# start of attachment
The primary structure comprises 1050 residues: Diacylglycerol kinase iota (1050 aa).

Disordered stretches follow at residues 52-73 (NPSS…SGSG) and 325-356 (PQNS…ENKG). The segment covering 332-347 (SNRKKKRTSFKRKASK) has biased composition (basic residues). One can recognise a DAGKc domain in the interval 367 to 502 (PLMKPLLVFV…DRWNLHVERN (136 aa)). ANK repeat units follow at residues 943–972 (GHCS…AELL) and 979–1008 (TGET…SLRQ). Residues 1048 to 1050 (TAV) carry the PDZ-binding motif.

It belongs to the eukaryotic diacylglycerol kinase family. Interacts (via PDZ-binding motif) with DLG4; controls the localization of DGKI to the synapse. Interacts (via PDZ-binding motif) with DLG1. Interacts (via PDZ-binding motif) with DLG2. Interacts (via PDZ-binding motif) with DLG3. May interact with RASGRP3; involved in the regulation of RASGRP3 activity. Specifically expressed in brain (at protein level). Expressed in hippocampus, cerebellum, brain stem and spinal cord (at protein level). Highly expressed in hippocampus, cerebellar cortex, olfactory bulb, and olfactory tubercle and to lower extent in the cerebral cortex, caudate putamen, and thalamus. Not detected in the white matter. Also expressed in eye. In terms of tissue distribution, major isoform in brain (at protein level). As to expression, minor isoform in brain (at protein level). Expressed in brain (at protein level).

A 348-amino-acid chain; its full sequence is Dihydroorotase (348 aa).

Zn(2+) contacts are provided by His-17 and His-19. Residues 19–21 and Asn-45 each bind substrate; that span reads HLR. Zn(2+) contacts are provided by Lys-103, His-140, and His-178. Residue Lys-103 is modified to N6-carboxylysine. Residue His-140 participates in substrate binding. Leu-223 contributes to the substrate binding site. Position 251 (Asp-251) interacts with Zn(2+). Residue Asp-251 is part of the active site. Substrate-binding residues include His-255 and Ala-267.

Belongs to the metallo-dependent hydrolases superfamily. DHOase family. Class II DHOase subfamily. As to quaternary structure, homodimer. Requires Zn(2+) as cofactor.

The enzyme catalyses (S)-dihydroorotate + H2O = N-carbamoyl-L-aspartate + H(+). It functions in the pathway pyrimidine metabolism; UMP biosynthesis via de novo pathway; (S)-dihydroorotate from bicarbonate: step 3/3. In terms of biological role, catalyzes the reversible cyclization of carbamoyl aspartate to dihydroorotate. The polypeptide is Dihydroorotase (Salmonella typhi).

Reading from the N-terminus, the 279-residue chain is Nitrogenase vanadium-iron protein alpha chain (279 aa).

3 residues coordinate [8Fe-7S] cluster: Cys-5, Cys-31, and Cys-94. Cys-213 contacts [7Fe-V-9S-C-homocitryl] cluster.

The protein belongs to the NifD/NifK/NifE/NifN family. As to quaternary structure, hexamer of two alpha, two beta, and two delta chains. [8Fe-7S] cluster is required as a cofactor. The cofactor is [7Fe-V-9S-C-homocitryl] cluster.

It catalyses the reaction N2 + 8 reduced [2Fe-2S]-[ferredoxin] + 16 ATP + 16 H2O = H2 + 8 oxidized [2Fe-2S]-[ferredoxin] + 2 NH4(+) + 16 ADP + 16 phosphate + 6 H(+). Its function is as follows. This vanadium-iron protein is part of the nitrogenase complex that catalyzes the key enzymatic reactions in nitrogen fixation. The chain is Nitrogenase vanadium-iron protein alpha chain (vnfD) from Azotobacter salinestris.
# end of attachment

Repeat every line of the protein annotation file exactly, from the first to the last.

The primary structure comprises 1050 residues: Diacylglycerol kinase iota (1050 aa).

Disordered stretches follow at residues 52-73 (NPSS…SGSG) and 325-356 (PQNS…ENKG). The segment covering 332-347 (SNRKKKRTSFKRKASK) has biased composition (basic residues). One can recognise a DAGKc domain in the interval 367 to 502 (PLMKPLLVFV…DRWNLHVERN (136 aa)). ANK repeat units follow at residues 943–972 (GHCS…AELL) and 979–1008 (TGET…SLRQ). Residues 1048 to 1050 (TAV) carry the PDZ-binding motif.

It belongs to the eukaryotic diacylglycerol kinase family. Interacts (via PDZ-binding motif) with DLG4; controls the localization of DGKI to the synapse. Interacts (via PDZ-binding motif) with DLG1. Interacts (via PDZ-binding motif) with DLG2. Interacts (via PDZ-binding motif) with DLG3. May interact with RASGRP3; involved in the regulation of RASGRP3 activity. Specifically expressed in brain (at protein level). Expressed in hippocampus, cerebellum, brain stem and spinal cord (at protein level). Highly expressed in hippocampus, cerebellar cortex, olfactory bulb, and olfactory tubercle and to lower extent in the cerebral cortex, caudate putamen, and thalamus. Not detected in the white matter. Also expressed in eye. In terms of tissue distribution, major isoform in brain (at protein level). As to expression, minor isoform in brain (at protein level). Expressed in brain (at protein level).

A 348-amino-acid chain; its full sequence is Dihydroorotase (348 aa).

Zn(2+) contacts are provided by His-17 and His-19. Residues 19–21 and Asn-45 each bind substrate; that span reads HLR. Zn(2+) contacts are provided by Lys-103, His-140, and His-178. Residue Lys-103 is modified to N6-carboxylysine. Residue His-140 participates in substrate binding. Leu-223 contributes to the substrate binding site. Position 251 (Asp-251) interacts with Zn(2+). Residue Asp-251 is part of the active site. Substrate-binding residues include His-255 and Ala-267.

Belongs to the metallo-dependent hydrolases superfamily. DHOase family. Class II DHOase subfamily. As to quaternary structure, homodimer. Requires Zn(2+) as cofactor.

The enzyme catalyses (S)-dihydroorotate + H2O = N-carbamoyl-L-aspartate + H(+). It functions in the pathway pyrimidine metabolism; UMP biosynthesis via de novo pathway; (S)-dihydroorotate from bicarbonate: step 3/3. In terms of biological role, catalyzes the reversible cyclization of carbamoyl aspartate to dihydroorotate. The polypeptide is Dihydroorotase (Salmonella typhi).

Reading from the N-terminus, the 279-residue chain is Nitrogenase vanadium-iron protein alpha chain (279 aa).

3 residues coordinate [8Fe-7S] cluster: Cys-5, Cys-31, and Cys-94. Cys-213 contacts [7Fe-V-9S-C-homocitryl] cluster.

The protein belongs to the NifD/NifK/NifE/NifN family. As to quaternary structure, hexamer of two alpha, two beta, and two delta chains. [8Fe-7S] cluster is required as a cofactor. The cofactor is [7Fe-V-9S-C-homocitryl] cluster.

It catalyses the reaction N2 + 8 reduced [2Fe-2S]-[ferredoxin] + 16 ATP + 16 H2O = H2 + 8 oxidized [2Fe-2S]-[ferredoxin] + 2 NH4(+) + 16 ADP + 16 phosphate + 6 H(+). Its function is as follows. This vanadium-iron protein is part of the nitrogenase complex that catalyzes the key enzymatic reactions in nitrogen fixation. The chain is Nitrogenase vanadium-iron protein alpha chain (vnfD) from Azotobacter salinestris.